The "Transient Rental Rule" converts wind policies held by Citizens from "private residential" to "business exposure" policies for any condominium association that has 25 percent of its units "rented to guests more than three times in a calendar year for periods of less than 30 days."

This devastating rule forces homeowners associations to see increases in annual premiums ranging from 600 to 1,700 percent. The end results will be costs passed on to homeowners — and renters, Florida's valued tourists. Something must be done to prevent further damage to the economy in Florida.

April Schiff, Tampa

Face to face with Thatcher | April 10, commentary

A leader to respect

On opening day of the Rays season I always take my third-inning walk to see the what's new at the Trop. This year as I was walking I saw former Tampa Mayor Pam Iorio.

I am not from Tampa but have always felt she was one great leader. I walked up to her and had a two- to three-minute conversation. She gave me her undivided attention as we briefly talked baseball and then a little politics. I complimented her on what a superb job she did as mayor of Tampa.

When I read her essay in the Times I thought of what she said about Margaret Thatcher. Iorio showed me respect and interest, as Thatcher did her.

Wynne T. Black, New Port Richey


Sunday’s letters: Effort to stem pet cruelty pays off

Puppy millsEffort to stem cruelty pays offThank you to everyone who contacted their legislators, and a huge shout-out to the Tampa Bay Times for letting us know that state legislators were considering a bill to eliminate the hard-achieved gains on lo...
Published: 03/17/18

Saturday’s letters: Insurer focused on repairs, not fees

Citizens hit with $12.7M verdict | March 15Insurer’s focus: repairs, not feesCitizens Property Insurance Corp. has spent the past several years making sure that insurance proceeds for sinkhole repairs are used to restore a home and make it whole....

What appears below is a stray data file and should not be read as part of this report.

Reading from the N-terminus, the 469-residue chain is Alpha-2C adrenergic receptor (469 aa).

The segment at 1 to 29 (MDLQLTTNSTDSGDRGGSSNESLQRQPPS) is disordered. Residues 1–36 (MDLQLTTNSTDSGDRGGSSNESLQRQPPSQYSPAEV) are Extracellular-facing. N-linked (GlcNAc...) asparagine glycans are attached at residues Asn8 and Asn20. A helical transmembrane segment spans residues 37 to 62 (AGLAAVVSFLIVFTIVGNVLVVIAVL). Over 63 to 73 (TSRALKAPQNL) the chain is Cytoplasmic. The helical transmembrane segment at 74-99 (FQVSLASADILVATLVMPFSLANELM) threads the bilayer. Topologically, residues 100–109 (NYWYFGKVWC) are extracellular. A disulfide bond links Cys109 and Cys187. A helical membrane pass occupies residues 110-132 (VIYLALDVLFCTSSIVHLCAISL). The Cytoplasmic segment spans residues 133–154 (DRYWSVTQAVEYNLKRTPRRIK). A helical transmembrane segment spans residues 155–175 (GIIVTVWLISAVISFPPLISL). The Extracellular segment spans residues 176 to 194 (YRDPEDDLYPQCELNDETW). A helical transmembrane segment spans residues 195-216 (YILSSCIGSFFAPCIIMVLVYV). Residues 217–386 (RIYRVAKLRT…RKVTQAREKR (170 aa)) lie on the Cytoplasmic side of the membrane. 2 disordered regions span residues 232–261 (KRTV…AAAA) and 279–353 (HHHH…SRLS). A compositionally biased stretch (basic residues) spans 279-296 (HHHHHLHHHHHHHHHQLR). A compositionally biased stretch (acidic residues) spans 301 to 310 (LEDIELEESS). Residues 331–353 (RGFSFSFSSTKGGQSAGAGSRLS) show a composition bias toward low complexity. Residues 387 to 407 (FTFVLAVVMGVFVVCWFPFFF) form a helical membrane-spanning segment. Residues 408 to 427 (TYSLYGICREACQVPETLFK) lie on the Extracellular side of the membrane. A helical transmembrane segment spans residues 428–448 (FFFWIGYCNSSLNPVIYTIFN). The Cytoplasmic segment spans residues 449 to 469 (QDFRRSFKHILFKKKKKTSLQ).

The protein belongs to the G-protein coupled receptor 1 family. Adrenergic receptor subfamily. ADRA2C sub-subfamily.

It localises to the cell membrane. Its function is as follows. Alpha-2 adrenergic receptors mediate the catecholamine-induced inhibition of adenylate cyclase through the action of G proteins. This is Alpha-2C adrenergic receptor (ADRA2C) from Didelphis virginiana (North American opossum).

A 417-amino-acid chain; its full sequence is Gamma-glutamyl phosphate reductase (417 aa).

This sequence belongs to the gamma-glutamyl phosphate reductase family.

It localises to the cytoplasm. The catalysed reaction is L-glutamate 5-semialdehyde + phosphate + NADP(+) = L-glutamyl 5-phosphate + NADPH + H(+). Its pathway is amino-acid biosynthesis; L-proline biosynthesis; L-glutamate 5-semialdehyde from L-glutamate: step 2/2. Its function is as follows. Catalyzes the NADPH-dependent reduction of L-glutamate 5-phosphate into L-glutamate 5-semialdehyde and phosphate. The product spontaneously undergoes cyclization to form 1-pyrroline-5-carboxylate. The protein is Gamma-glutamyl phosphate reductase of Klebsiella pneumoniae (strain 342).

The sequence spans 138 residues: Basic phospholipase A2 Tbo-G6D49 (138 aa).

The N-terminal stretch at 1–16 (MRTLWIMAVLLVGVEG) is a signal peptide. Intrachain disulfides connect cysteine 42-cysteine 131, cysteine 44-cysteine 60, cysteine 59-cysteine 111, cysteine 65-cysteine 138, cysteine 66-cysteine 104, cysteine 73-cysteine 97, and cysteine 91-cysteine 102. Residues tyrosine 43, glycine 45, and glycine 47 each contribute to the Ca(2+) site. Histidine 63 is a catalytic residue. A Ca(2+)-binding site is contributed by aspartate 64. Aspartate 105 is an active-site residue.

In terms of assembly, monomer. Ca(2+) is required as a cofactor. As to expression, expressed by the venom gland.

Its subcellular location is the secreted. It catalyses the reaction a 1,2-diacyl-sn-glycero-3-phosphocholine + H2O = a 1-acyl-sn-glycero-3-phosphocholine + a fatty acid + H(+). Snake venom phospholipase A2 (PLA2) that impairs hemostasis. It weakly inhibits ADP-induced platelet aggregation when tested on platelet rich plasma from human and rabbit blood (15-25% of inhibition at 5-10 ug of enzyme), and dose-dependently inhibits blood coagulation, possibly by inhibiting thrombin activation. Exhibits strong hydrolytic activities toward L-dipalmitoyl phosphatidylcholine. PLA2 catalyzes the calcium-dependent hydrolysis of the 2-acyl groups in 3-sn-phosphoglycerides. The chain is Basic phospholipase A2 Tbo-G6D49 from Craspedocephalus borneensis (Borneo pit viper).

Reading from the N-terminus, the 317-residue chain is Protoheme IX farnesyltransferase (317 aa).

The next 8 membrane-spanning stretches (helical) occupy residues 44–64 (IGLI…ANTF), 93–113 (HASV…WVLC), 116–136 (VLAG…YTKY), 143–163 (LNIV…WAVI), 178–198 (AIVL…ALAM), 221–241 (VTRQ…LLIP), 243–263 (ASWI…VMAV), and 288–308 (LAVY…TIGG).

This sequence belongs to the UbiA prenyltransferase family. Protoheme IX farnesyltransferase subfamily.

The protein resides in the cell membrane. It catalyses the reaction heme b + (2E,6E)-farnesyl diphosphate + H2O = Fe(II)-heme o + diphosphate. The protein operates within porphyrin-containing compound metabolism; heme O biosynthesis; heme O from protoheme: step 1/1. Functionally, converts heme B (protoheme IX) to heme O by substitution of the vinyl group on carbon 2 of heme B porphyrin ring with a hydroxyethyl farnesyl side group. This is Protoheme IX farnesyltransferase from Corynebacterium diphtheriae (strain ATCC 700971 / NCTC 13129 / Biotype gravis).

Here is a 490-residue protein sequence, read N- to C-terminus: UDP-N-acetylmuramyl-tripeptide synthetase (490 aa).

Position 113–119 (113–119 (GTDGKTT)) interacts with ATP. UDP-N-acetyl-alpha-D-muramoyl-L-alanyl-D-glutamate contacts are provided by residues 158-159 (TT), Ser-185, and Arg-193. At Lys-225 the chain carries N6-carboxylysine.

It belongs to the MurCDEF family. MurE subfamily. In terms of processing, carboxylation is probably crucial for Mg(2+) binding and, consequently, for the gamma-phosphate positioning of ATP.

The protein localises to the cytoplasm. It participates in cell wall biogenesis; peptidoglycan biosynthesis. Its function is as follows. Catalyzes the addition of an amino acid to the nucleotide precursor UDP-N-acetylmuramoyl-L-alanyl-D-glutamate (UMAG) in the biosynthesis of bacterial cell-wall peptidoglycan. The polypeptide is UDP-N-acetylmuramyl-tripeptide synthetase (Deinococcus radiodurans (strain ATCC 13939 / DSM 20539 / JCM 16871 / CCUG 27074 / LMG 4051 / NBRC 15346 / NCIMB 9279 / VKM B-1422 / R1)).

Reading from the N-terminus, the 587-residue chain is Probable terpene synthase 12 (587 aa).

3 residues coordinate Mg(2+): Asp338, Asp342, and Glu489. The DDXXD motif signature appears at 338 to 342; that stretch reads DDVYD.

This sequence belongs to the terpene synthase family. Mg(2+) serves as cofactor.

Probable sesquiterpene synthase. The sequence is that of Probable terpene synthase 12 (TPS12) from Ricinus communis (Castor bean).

Published: 03/16/18

Friday’s letters: Put young people to work rebuilding infrastructure

Smart way to pay for infrastructure | March 13, commentaryMake rebuilding a youth project Raising gas taxes to pay for infrastructure may not be the best way to go. I suggest we re-invent the old WPA (Works Progress Administration) and draft high...
Published: 03/13/18
Updated: 03/15/18

Thursday’s letters: An alternative for giving: Breadcoin

Panhandling paradox | March 11Innovation in giving: BreadcoinPanhandling is destructive to the donor, panhandler and our community — a guilt trip that erodes personal dignity, respect and self-worth, making the recipient more beholden and entitle...
Published: 03/13/18
Updated: 03/14/18
Wednesday’s letters: Daylight bill is bad for business

Wednesday’s letters: Daylight bill is bad for business

Daylight saving timeDaylight bill is bad for businessI encourage Gov. Rick Scott to veto the daylight saving time extension bill. It makes no sense. It puts Florida out of sync with the rest of the country. Commerce will be affected. The entire Easte...
Published: 03/13/18

Pasco Letter to the Editor for March 16

Re: Pasco to test roadside recycling | March 9 column Pasco County (and its residents) have financial incentives to recycle, but the participation rate is low. Clearly, Pasco County either needs to make recycling mandatory — by making residents r...
Published: 03/13/18
Tuesday’s letters: Billionaire’s personal agenda

Tuesday’s letters: Billionaire’s personal agenda

Billionaire targeting young voters | March 7Using youths in personal agendaIs anyone surprised that Tom Steyer is using his extreme wealth to support his personal agenda and the liberal agenda of the Democratic Party? His real motive, hidden in h...
Published: 03/12/18
Updated: 03/13/18

Pasco Letters to the Editor for March 16

Re: Pasco to test roadside recycling | March 9 columnOur community, Briar Patch, in New Port Richey has really gotten on board with the recycling program. Many homeowners diligently separate garbage from recycling material and place it curbside f...
Published: 03/12/18

Thursday’s letters: Gun limits, maybe; confiscation, never

Gun controlLimits, possibly; seizures, neverThe antigun left-leaning media constantly refers to the "gun lobby" and the National Rifle Association when trying to ban and even take guns away from legitimate owners. They blame organizations for the act...
Published: 03/07/18

Wednesday’s letters:

February Letter of the MonthThe winning letter addressed the school shooting in Parkland.My generation is fearful, angryI’m a high school senior. I, and people like me, have grown up in a culture of fear — fear of getting shot in our schools, where w...
Published: 03/06/18